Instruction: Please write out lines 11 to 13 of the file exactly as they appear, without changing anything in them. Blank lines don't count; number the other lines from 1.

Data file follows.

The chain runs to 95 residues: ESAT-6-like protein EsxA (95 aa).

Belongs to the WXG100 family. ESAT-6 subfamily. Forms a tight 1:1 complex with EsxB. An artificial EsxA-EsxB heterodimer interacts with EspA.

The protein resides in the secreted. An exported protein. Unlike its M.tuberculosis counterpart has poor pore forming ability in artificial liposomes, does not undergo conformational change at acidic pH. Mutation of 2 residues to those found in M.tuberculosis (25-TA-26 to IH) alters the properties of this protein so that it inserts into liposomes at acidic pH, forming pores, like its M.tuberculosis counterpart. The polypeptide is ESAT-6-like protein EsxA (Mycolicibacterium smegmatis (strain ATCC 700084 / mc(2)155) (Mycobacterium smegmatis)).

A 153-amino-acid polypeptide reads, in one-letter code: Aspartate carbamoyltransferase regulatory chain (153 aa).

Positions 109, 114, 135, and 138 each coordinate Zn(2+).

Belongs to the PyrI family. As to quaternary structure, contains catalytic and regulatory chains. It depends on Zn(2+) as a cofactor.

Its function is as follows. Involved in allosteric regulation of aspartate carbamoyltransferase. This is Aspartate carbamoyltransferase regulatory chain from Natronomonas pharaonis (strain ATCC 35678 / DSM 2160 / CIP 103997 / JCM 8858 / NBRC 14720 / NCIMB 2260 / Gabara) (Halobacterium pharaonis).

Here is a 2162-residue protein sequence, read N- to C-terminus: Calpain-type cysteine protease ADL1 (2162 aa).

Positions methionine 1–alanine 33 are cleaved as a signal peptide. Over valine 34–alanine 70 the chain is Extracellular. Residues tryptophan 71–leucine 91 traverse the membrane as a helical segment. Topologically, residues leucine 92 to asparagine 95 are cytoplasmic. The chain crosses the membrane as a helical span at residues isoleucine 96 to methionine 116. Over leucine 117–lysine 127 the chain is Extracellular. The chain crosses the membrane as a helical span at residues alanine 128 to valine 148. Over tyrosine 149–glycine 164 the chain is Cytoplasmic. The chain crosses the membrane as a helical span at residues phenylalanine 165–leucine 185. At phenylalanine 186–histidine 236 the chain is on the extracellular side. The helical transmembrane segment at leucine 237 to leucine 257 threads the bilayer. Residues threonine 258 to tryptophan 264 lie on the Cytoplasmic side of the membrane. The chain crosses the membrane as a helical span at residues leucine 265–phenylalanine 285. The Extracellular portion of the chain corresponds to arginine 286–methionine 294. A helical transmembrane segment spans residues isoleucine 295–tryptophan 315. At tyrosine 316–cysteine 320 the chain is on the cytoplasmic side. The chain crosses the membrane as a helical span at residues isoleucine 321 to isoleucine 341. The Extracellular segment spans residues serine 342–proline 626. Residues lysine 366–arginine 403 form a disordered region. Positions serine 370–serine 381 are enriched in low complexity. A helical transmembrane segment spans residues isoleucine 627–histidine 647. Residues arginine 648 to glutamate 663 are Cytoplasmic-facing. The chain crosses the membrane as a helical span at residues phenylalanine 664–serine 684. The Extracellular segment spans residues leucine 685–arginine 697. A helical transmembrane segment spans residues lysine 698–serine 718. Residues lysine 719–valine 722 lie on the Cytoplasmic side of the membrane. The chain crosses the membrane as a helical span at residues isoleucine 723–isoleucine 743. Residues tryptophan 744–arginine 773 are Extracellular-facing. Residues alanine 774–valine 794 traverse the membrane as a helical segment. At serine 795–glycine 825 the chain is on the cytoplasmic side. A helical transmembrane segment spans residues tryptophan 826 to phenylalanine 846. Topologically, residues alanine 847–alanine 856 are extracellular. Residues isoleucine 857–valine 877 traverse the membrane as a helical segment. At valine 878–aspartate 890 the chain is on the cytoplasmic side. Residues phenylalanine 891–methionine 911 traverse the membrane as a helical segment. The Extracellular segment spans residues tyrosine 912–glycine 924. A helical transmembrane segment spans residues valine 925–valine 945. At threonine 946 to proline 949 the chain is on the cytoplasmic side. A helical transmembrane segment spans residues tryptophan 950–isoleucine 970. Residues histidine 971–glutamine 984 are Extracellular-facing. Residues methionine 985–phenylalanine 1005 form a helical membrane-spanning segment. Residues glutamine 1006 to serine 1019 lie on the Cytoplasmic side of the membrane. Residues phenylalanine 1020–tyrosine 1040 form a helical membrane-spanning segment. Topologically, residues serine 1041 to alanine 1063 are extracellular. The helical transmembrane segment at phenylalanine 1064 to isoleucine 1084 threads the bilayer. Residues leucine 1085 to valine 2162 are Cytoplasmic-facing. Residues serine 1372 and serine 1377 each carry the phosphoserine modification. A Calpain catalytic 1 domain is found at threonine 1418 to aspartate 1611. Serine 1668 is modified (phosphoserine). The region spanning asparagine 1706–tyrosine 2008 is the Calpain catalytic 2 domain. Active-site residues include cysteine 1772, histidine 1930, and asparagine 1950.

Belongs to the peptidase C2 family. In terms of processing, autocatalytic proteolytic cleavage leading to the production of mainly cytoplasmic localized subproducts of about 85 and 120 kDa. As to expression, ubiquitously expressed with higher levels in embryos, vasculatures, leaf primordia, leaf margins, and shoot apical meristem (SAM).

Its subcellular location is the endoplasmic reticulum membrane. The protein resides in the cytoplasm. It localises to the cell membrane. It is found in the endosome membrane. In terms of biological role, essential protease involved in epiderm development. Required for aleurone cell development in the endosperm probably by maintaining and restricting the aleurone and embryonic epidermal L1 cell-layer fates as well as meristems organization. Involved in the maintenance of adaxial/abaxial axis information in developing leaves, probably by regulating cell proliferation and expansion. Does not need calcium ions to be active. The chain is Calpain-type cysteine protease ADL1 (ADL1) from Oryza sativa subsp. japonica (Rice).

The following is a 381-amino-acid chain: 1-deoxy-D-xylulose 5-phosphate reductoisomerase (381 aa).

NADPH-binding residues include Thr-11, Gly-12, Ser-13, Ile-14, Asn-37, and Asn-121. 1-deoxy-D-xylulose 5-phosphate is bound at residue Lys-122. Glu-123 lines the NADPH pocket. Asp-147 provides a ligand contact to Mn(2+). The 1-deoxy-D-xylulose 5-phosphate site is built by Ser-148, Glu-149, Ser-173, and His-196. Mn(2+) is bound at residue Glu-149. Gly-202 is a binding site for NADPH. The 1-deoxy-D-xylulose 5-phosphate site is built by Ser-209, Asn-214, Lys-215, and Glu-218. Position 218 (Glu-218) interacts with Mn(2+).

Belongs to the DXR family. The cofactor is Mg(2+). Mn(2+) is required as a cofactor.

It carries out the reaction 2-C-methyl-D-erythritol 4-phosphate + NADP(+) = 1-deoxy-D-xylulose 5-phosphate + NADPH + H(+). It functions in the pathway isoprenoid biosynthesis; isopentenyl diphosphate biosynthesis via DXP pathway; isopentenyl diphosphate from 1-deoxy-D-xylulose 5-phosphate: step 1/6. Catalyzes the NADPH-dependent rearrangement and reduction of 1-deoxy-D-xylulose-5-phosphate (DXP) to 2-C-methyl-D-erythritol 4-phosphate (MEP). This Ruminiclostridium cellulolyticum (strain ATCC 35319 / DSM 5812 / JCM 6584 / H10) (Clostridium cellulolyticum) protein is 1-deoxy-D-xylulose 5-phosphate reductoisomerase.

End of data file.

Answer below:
Its subcellular location is the endoplasmic reticulum membrane. The protein resides in the cytoplasm. It localises to the cell membrane. It is found in the endosome membrane. In terms of biological role, essential protease involved in epiderm development. Required for aleurone cell development in the endosperm probably by maintaining and restricting the aleurone and embryonic epidermal L1 cell-layer fates as well as meristems organization. Involved in the maintenance of adaxial/abaxial axis information in developing leaves, probably by regulating cell proliferation and expansion. Does not need calcium ions to be active. The chain is Calpain-type cysteine protease ADL1 (ADL1) from Oryza sativa subsp. japonica (Rice).

The following is a 381-amino-acid chain: 1-deoxy-D-xylulose 5-phosphate reductoisomerase (381 aa).

NADPH-binding residues include Thr-11, Gly-12, Ser-13, Ile-14, Asn-37, and Asn-121. 1-deoxy-D-xylulose 5-phosphate is bound at residue Lys-122. Glu-123 lines the NADPH pocket. Asp-147 provides a ligand contact to Mn(2+). The 1-deoxy-D-xylulose 5-phosphate site is built by Ser-148, Glu-149, Ser-173, and His-196. Mn(2+) is bound at residue Glu-149. Gly-202 is a binding site for NADPH. The 1-deoxy-D-xylulose 5-phosphate site is built by Ser-209, Asn-214, Lys-215, and Glu-218. Position 218 (Glu-218) interacts with Mn(2+).